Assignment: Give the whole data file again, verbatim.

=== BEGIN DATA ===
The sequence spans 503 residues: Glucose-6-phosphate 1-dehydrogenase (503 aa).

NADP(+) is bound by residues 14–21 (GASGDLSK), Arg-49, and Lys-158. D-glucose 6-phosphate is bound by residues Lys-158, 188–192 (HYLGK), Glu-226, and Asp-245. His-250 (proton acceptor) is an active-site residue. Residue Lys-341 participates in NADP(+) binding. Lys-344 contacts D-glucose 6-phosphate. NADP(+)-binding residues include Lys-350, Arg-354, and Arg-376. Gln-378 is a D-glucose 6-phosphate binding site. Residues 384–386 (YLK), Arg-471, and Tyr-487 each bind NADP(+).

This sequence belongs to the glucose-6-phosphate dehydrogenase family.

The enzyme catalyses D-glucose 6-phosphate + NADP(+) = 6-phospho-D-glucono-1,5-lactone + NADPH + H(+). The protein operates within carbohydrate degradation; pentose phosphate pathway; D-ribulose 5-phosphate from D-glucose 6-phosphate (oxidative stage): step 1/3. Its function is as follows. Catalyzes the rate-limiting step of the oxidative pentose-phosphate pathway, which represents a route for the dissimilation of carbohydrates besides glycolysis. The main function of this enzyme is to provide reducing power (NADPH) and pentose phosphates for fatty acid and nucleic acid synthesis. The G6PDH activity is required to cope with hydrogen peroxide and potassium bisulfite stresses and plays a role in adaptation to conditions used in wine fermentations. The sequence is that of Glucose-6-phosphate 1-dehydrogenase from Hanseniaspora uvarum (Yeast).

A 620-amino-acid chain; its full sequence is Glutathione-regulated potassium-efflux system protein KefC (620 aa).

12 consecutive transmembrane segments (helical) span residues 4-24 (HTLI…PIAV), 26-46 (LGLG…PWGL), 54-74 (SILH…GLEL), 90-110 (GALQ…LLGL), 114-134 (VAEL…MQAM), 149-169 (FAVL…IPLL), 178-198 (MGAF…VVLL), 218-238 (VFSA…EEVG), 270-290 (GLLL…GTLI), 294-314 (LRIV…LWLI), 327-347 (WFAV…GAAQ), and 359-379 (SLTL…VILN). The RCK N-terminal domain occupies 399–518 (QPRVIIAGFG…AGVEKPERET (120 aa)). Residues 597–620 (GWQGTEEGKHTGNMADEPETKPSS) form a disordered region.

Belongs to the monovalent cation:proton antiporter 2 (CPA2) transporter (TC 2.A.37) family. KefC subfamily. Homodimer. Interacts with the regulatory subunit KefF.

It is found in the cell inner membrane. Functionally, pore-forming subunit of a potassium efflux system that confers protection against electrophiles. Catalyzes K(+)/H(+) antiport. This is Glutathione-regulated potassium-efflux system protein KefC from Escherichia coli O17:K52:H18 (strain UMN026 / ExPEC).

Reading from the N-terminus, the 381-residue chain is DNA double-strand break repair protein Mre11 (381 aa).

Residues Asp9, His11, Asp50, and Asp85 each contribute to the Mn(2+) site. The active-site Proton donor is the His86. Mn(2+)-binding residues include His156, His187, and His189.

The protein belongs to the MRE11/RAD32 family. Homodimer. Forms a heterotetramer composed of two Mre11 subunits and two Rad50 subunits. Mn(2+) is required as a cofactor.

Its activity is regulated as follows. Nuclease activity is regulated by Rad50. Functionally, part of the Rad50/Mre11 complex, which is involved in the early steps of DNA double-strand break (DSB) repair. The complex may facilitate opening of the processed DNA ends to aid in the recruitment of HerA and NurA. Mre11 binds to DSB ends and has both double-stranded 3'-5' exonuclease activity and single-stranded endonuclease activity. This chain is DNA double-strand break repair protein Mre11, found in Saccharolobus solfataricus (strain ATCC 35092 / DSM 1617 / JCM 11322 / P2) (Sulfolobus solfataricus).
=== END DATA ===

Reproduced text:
The sequence spans 503 residues: Glucose-6-phosphate 1-dehydrogenase (503 aa).

NADP(+) is bound by residues 14–21 (GASGDLSK), Arg-49, and Lys-158. D-glucose 6-phosphate is bound by residues Lys-158, 188–192 (HYLGK), Glu-226, and Asp-245. His-250 (proton acceptor) is an active-site residue. Residue Lys-341 participates in NADP(+) binding. Lys-344 contacts D-glucose 6-phosphate. NADP(+)-binding residues include Lys-350, Arg-354, and Arg-376. Gln-378 is a D-glucose 6-phosphate binding site. Residues 384–386 (YLK), Arg-471, and Tyr-487 each bind NADP(+).

This sequence belongs to the glucose-6-phosphate dehydrogenase family.

The enzyme catalyses D-glucose 6-phosphate + NADP(+) = 6-phospho-D-glucono-1,5-lactone + NADPH + H(+). The protein operates within carbohydrate degradation; pentose phosphate pathway; D-ribulose 5-phosphate from D-glucose 6-phosphate (oxidative stage): step 1/3. Its function is as follows. Catalyzes the rate-limiting step of the oxidative pentose-phosphate pathway, which represents a route for the dissimilation of carbohydrates besides glycolysis. The main function of this enzyme is to provide reducing power (NADPH) and pentose phosphates for fatty acid and nucleic acid synthesis. The G6PDH activity is required to cope with hydrogen peroxide and potassium bisulfite stresses and plays a role in adaptation to conditions used in wine fermentations. The sequence is that of Glucose-6-phosphate 1-dehydrogenase from Hanseniaspora uvarum (Yeast).

A 620-amino-acid chain; its full sequence is Glutathione-regulated potassium-efflux system protein KefC (620 aa).

12 consecutive transmembrane segments (helical) span residues 4-24 (HTLI…PIAV), 26-46 (LGLG…PWGL), 54-74 (SILH…GLEL), 90-110 (GALQ…LLGL), 114-134 (VAEL…MQAM), 149-169 (FAVL…IPLL), 178-198 (MGAF…VVLL), 218-238 (VFSA…EEVG), 270-290 (GLLL…GTLI), 294-314 (LRIV…LWLI), 327-347 (WFAV…GAAQ), and 359-379 (SLTL…VILN). The RCK N-terminal domain occupies 399–518 (QPRVIIAGFG…AGVEKPERET (120 aa)). Residues 597–620 (GWQGTEEGKHTGNMADEPETKPSS) form a disordered region.

Belongs to the monovalent cation:proton antiporter 2 (CPA2) transporter (TC 2.A.37) family. KefC subfamily. Homodimer. Interacts with the regulatory subunit KefF.

It is found in the cell inner membrane. Functionally, pore-forming subunit of a potassium efflux system that confers protection against electrophiles. Catalyzes K(+)/H(+) antiport. This is Glutathione-regulated potassium-efflux system protein KefC from Escherichia coli O17:K52:H18 (strain UMN026 / ExPEC).

Reading from the N-terminus, the 381-residue chain is DNA double-strand break repair protein Mre11 (381 aa).

Residues Asp9, His11, Asp50, and Asp85 each contribute to the Mn(2+) site. The active-site Proton donor is the His86. Mn(2+)-binding residues include His156, His187, and His189.

The protein belongs to the MRE11/RAD32 family. Homodimer. Forms a heterotetramer composed of two Mre11 subunits and two Rad50 subunits. Mn(2+) is required as a cofactor.

Its activity is regulated as follows. Nuclease activity is regulated by Rad50. Functionally, part of the Rad50/Mre11 complex, which is involved in the early steps of DNA double-strand break (DSB) repair. The complex may facilitate opening of the processed DNA ends to aid in the recruitment of HerA and NurA. Mre11 binds to DSB ends and has both double-stranded 3'-5' exonuclease activity and single-stranded endonuclease activity. This chain is DNA double-strand break repair protein Mre11, found in Saccharolobus solfataricus (strain ATCC 35092 / DSM 1617 / JCM 11322 / P2) (Sulfolobus solfataricus).